The Nevada Independent

Your state. Your news. Your voice.

The Nevada Independent

Time to reevaluate priorities, true cost of tax giveaways

Selena La Rue Hatch
Selena La Rue Hatch
A rendering of the A's proposed $1.5 billion, 30,000-seat, retractable roof ballpark on the Strip and Tropicana Avenue. (Courtesy Oakland A's).

$380 million to a California billionaire for a baseball stadium, $4 billion for a couple of movie studios and another $330 million to a Texas billionaire for an electric car factory. Seems like corporate America has decided it’s Christmas in Nevada and Nevada taxpayers are being cast in the role of Santa.

What will we receive in exchange for the doling out of our precious tax dollars? Jobs, we are told. Economic development, we are told. Increased tourism and workforce diversification, we are told. Between the Athletics Investment Group, Birtcher Development and the Howard Hughes Corp., there are 52 registered lobbyists constantly repeating this mantra to legislators in the hopes that we will approve these massive taxpayer giveaways. It almost makes you wonder if these companies can’t afford to build their own stadiums or movie studios because they’ve spent all their money on lobbyists.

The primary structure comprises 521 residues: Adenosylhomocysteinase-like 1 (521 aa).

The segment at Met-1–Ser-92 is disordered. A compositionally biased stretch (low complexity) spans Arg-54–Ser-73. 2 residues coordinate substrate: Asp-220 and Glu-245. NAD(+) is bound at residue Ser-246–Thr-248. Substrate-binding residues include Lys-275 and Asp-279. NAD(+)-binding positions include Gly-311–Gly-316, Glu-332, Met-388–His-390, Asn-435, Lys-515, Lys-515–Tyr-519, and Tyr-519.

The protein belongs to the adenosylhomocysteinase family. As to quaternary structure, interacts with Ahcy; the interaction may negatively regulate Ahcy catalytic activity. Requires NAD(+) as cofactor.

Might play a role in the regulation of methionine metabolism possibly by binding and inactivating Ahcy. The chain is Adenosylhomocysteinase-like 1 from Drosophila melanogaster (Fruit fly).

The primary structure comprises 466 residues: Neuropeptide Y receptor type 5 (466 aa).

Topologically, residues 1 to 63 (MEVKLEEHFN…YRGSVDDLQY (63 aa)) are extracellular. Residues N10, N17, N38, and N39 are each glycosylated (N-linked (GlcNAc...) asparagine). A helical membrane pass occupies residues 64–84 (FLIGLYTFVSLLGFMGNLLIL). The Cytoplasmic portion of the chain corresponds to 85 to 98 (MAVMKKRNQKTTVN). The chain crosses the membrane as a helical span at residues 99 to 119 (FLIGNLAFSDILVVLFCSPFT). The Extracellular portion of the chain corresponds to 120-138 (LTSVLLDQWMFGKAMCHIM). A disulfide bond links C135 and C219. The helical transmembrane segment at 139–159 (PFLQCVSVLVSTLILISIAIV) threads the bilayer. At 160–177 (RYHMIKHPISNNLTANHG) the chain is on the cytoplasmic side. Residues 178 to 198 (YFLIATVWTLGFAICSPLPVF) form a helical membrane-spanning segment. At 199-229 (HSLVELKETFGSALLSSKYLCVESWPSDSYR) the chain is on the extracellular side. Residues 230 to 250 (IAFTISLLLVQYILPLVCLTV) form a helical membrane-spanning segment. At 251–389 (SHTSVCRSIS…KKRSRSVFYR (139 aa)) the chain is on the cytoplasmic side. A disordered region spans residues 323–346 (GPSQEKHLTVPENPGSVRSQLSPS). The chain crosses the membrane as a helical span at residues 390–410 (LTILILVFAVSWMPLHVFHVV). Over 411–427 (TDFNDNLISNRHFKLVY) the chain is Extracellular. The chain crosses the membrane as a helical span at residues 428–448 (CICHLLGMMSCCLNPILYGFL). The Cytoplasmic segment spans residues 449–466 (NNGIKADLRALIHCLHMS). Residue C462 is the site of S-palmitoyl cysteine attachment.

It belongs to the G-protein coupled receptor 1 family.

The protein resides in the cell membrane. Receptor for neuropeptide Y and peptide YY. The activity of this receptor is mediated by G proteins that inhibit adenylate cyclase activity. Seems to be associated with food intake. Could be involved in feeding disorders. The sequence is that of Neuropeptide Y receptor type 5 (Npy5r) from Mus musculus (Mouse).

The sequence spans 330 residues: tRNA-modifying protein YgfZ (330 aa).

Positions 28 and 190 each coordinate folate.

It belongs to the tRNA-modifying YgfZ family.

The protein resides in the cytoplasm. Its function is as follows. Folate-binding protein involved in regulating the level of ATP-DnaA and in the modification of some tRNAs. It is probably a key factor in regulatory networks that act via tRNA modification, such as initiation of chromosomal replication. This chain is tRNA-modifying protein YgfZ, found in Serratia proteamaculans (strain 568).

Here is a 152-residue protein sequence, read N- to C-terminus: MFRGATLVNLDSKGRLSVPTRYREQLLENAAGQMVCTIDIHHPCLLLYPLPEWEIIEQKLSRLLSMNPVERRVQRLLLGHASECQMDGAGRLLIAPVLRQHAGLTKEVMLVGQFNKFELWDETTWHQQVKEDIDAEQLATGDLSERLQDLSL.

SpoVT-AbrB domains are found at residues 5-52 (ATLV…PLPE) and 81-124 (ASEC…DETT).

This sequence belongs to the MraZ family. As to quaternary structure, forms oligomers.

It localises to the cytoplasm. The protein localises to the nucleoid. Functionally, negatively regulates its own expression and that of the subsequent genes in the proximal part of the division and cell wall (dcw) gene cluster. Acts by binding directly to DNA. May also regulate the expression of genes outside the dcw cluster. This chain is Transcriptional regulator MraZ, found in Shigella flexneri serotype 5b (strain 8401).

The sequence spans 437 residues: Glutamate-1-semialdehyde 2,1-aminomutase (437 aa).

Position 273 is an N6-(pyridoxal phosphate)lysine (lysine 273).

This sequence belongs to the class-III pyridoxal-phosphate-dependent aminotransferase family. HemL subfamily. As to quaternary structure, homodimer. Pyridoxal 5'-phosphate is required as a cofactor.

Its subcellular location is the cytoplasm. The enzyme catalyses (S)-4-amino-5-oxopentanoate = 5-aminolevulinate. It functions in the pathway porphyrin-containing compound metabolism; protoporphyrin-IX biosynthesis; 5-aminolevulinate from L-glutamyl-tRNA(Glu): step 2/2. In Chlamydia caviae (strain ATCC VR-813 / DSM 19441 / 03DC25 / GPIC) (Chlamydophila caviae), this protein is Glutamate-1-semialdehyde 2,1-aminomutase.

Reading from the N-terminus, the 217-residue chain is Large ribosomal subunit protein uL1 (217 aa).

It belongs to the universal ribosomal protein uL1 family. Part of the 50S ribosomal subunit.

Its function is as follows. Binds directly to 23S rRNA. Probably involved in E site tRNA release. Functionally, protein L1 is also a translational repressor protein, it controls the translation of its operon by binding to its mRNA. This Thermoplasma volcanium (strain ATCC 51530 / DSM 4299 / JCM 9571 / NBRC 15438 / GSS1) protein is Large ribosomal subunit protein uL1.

But just because you are told something over and over again doesn’t make it true. Study after study has shown that publicly financed stadiums do not boost local economies. In fact, they regularly have a negative effect on local businesses.

According to a 2017 article published by the Federal Reserve Bank of St. Louis, one economist noted “that a baseball team (with 81 regular-season home games per year) ‘has about the same impact on a community as a midsize department store.’”Is it worth spending $380 million of public funds and giving up on 30 years of taxable revenue to create the economic equivalent of a department store?

We know sports facilities fail to attract new tourism, fail to boost local businesses and fail to provide good jobs for the community. Instead, they replace recreational spending that would normally go to other local businesses and provide low-wage, part-time jobs in the process. We don’t need a crystal ball to obtain this information. We have seen it happen across the country every time these “deals” are approved.

We see the same conclusions with studies on film tax incentives. Fiscal offices in California, Pennsylvania and Virginia have all determined that film tax credits had a negligible impact on state economies and more often than not, the costs outweigh the benefits.

According to a study by USC Professor Michael Thom, “In 18 states that implemented transferable tax credits, employment in the motion picture industry increased by less than 1% per year. In 26 states that implemented refundable credits, there was no measurable effect on job growth.” Over half the country has tried this, but not one state saw job growth. Is Nevada prepared to throw $4 billion of public money into a program with no proven track record of success. Is that the Nevada way?